Digital Solutions

Unit 4: Digital impacts


Topics:
Topic 1: Digital methods for exchanging data
Topic 2: Complex digital data exchange problems and solution requirements
Topic 3: Prototype digital data exchanges
Coursework:
REpresentational State Transfer (aka REST) ARCHITECTURAL STYLE (for server applications) – good for speed in development, pretty URLs, and flexibility when handling data requests and mutations. This makes it easily scalable, usable and independent of other services.

REST relies on representations via a 'uniform' (think: clean and sensical) interface (e.g. addcity/Cairns/?population=170000), and stateless communication (transfer) between client and server.

Stateless communication: each request must contain all of the information necessary to be understood by the server, as the server isnt storing any session information about the client (read the KFC example underneath).

In a REST application, if I (the client) request Tuesday's roster from my work host KFC (server), I can't then send a request for just the 'next' days roster, because the KFC REST server isn't tracking what day i'm looking at. Therefore it can't know what 'next' is.

A better way for this application to provide this functionality and still conform with REST constraints would be to deliver me both Tuesday's roster as well as explicit URI's to access the resource containing Wednesday's roster (one day after).

Additionally, if i was a manager, the server may also deliver me a representation of all people working Tuesday, with enough URI's for me to edit or delete (manipulate) these shifts.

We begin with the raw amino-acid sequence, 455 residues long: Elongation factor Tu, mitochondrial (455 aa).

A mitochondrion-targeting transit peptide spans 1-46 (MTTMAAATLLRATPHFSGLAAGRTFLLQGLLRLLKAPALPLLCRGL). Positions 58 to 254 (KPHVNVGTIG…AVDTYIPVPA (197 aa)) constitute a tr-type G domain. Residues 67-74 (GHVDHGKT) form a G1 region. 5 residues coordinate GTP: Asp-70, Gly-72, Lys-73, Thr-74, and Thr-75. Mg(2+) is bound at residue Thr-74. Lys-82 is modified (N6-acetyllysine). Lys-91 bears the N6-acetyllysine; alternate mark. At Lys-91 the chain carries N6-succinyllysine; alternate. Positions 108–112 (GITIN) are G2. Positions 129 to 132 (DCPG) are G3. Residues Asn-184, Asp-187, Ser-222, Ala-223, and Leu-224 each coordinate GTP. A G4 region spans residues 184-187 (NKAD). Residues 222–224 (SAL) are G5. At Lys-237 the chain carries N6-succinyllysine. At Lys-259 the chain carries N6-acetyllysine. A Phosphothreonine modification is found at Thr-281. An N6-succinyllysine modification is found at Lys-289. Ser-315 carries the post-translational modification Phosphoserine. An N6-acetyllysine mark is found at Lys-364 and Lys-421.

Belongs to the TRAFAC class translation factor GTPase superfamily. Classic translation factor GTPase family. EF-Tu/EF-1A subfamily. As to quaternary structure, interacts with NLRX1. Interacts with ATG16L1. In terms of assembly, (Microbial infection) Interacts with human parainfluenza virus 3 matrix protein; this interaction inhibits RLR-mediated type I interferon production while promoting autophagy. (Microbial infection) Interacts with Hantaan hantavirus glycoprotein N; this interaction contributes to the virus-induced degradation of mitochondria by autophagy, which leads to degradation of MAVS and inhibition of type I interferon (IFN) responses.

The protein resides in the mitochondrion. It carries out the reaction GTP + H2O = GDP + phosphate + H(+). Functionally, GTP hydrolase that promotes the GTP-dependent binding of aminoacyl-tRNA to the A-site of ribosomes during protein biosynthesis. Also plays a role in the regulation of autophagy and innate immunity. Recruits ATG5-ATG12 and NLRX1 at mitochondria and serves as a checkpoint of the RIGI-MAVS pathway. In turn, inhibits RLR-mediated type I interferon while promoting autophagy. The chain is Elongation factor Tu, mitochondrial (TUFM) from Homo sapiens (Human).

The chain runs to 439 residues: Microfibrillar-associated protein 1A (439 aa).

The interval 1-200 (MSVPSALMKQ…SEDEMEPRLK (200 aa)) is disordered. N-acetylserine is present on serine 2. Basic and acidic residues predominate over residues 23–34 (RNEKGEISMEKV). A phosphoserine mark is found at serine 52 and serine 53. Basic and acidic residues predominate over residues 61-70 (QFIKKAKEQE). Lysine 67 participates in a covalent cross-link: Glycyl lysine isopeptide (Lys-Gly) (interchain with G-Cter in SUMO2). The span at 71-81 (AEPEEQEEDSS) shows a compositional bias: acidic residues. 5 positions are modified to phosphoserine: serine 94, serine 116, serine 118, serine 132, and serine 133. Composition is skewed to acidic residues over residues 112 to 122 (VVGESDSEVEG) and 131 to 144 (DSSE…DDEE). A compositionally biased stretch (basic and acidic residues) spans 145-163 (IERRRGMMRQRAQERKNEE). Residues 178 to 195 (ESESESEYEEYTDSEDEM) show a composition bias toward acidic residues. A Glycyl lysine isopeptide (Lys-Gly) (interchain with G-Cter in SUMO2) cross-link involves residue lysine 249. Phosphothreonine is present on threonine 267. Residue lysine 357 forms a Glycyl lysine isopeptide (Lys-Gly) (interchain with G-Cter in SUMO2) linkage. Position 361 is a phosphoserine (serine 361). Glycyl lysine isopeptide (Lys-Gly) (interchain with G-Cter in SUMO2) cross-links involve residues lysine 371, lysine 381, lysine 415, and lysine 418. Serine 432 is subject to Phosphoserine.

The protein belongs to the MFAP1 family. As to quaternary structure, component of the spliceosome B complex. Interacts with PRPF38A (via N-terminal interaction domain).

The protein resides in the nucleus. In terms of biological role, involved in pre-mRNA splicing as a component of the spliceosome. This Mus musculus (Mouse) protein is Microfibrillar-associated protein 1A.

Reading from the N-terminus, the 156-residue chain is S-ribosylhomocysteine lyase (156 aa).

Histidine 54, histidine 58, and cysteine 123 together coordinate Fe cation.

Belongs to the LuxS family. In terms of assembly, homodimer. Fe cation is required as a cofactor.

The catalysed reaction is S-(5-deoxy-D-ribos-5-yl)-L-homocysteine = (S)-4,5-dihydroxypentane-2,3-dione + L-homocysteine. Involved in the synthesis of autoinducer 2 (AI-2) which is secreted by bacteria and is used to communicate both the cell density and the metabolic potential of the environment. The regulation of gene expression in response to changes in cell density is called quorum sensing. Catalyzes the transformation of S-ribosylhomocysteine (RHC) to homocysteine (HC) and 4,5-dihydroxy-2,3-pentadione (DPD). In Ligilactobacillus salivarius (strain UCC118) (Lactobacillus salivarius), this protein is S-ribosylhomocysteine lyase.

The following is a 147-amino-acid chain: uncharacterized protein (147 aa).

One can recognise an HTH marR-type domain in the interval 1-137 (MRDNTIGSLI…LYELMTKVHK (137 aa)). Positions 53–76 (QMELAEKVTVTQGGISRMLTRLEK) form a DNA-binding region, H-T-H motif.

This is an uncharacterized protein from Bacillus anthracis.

It can be argued that server side sessions used to authenticate a client violate the stateless constraint of REST. There are many ways around this (read this), with the basic premise being that each new client request supplies required credentials (through authentication token / header).

What is a RESTful API?
• Uniform Interface (e.g. uniquely identifiable through a single URL: API/rosters/Tuesday/remove/?shift=Night&employee=Baz)
• Stateless (see discussion above)
• Cacheable (do you want responses saved by client? for how long? performance vs stale data)
• Client-Server ... obviously
• Layered System (if you are delivering markup or other web services, keep these separate)
• Code on demand (optional so not a requirement of REST) - most of the time servers will send back JSON or XML, but sometimes they may send executable code (we won't be in this course so don't worry about this).

Why use REST design and not SOAP protocol to make an API? Since all these Digital Solution units sit within a web context, we can harness HTTP to deliver APIs that adhere to REST constraints (known as RESTful APIs)

Elements of an API:
  • API key
  • URI
  • Resources

develop a simple API that responds to HTTP requestions, packages data from a Python dictionary and delivers this as JSON data

more JSON files in Python examples.

IA3 sample only:
IA3 Project - folio - 25% | pdf | docx | rtf

Qld wildlife data API

Mapbox API



IA3 sample only:
IA3 Project - folio - 25% | pdf | docx | rtf

Brisbane City Council Live Event Feeds

Department of Transport and Main Roads - Developers and data | Queensland Traffic API Specification